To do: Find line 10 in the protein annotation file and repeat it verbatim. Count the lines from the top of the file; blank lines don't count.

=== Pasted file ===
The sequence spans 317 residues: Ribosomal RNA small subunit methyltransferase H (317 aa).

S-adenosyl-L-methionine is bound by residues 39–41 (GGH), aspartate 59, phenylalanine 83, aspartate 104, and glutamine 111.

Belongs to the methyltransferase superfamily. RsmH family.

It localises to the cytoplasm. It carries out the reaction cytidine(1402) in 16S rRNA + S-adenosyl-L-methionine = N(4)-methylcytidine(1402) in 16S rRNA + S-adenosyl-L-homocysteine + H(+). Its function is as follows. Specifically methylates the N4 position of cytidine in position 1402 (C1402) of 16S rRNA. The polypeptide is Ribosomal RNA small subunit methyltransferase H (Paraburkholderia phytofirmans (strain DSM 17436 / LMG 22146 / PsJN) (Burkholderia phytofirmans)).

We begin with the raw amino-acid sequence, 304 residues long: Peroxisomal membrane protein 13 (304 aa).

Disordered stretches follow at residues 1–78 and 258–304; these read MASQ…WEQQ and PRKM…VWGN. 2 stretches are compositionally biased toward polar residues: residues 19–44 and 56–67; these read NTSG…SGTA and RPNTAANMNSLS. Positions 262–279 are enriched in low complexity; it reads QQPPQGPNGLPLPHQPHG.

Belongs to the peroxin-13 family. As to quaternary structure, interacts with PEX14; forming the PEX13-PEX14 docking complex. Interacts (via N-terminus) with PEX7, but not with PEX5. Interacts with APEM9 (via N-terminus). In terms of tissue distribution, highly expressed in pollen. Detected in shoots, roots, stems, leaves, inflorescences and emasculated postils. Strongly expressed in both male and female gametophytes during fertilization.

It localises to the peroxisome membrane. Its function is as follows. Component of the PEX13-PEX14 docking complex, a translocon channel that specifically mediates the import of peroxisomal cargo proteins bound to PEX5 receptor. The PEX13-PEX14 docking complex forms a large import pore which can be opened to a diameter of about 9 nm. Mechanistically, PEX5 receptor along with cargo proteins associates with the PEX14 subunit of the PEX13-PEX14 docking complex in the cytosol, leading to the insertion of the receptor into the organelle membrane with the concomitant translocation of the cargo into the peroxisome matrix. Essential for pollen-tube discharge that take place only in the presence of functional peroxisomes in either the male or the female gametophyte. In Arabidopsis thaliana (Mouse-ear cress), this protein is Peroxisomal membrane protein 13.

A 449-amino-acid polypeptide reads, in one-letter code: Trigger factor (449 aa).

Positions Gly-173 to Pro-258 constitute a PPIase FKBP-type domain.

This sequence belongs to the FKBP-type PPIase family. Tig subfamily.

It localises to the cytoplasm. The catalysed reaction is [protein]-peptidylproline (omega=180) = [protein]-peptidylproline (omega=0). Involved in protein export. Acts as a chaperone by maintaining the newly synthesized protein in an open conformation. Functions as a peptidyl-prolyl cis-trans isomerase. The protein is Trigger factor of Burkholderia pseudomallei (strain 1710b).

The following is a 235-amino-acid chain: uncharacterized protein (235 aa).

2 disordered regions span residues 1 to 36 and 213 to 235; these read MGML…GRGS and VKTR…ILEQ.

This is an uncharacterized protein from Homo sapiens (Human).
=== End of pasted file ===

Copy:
Positions Gly-173 to Pro-258 constitute a PPIase FKBP-type domain.